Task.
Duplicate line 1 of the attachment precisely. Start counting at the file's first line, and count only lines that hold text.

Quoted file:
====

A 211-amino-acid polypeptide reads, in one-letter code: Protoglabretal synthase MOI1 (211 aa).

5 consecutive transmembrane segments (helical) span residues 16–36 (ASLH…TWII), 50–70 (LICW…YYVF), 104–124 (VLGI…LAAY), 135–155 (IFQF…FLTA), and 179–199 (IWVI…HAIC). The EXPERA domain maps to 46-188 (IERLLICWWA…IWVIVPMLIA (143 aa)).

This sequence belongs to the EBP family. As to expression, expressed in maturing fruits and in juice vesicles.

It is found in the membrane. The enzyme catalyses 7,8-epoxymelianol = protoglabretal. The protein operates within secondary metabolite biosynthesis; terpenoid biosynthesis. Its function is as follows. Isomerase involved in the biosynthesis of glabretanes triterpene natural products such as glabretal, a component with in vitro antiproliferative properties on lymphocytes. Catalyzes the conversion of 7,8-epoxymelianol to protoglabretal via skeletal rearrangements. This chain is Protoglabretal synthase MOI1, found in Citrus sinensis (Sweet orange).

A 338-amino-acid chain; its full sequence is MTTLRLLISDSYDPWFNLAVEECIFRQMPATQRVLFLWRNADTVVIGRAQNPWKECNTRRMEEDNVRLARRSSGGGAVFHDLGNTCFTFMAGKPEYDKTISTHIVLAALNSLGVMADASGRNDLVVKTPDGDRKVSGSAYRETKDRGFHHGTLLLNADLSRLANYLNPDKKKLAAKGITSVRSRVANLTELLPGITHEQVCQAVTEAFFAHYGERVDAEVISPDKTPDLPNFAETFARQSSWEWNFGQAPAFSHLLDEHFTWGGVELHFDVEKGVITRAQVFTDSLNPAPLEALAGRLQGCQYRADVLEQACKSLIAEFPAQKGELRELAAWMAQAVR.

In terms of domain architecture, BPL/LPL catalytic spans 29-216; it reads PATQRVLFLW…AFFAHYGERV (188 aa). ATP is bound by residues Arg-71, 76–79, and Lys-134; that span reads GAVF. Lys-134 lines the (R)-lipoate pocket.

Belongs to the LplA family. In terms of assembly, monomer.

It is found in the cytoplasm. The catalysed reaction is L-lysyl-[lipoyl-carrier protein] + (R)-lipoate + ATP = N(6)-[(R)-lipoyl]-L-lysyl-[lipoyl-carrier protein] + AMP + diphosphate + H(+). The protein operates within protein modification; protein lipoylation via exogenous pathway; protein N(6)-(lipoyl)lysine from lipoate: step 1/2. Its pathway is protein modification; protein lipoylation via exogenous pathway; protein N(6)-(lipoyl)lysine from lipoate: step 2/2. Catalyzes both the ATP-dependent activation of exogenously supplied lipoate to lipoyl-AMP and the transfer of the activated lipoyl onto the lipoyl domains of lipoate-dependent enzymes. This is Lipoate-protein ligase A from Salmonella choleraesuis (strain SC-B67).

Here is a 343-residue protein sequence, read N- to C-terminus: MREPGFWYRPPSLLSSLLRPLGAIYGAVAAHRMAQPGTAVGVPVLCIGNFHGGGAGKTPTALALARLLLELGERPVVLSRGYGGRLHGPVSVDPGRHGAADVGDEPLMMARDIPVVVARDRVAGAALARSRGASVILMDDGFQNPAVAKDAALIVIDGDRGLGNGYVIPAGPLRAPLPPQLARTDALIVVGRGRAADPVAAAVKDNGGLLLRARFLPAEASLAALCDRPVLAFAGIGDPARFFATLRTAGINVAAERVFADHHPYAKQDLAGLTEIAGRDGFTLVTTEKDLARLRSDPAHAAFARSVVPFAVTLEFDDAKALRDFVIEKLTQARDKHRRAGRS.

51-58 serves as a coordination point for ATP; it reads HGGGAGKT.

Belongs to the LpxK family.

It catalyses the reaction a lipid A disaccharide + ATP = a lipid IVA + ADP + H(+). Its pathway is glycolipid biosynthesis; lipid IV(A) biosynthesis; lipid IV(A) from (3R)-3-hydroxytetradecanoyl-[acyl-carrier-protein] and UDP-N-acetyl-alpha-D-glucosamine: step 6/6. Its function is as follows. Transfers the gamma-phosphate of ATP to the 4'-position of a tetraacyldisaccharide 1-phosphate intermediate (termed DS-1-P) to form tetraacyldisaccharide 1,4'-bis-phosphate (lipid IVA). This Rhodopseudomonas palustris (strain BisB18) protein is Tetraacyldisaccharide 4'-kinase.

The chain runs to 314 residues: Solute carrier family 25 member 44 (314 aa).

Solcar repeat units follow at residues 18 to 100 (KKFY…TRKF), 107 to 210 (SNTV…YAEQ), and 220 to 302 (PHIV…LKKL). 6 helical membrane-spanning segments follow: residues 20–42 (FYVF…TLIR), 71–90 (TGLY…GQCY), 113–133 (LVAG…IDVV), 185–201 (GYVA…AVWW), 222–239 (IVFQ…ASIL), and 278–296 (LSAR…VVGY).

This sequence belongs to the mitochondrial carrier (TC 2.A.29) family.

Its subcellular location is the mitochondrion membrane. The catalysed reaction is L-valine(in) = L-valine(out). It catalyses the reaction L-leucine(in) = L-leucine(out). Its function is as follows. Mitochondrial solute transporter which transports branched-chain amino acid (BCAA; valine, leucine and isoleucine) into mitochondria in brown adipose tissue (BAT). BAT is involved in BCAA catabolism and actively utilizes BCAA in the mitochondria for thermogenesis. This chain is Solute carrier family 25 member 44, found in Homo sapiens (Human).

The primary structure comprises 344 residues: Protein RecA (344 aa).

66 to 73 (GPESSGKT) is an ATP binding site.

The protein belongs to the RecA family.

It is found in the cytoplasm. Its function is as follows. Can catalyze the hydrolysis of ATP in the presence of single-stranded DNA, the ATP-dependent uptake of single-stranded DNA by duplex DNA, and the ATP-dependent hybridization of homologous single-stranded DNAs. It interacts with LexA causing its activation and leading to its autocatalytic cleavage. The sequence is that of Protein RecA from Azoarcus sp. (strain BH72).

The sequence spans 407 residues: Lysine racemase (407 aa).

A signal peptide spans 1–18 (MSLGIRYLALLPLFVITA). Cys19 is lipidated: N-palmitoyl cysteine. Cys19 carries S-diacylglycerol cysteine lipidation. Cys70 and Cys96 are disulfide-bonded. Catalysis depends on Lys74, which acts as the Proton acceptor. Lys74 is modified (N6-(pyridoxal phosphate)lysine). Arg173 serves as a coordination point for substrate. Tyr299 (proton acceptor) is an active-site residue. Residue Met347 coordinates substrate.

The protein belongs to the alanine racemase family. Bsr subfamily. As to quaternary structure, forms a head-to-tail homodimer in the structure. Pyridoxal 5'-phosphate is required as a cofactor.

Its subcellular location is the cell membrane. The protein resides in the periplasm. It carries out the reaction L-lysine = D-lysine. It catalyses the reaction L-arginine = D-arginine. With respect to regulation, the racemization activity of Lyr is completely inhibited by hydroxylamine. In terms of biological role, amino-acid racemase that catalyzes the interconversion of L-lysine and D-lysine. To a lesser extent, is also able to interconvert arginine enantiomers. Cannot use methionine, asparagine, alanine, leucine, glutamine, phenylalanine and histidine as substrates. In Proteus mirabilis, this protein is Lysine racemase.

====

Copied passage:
A 211-amino-acid polypeptide reads, in one-letter code: Protoglabretal synthase MOI1 (211 aa).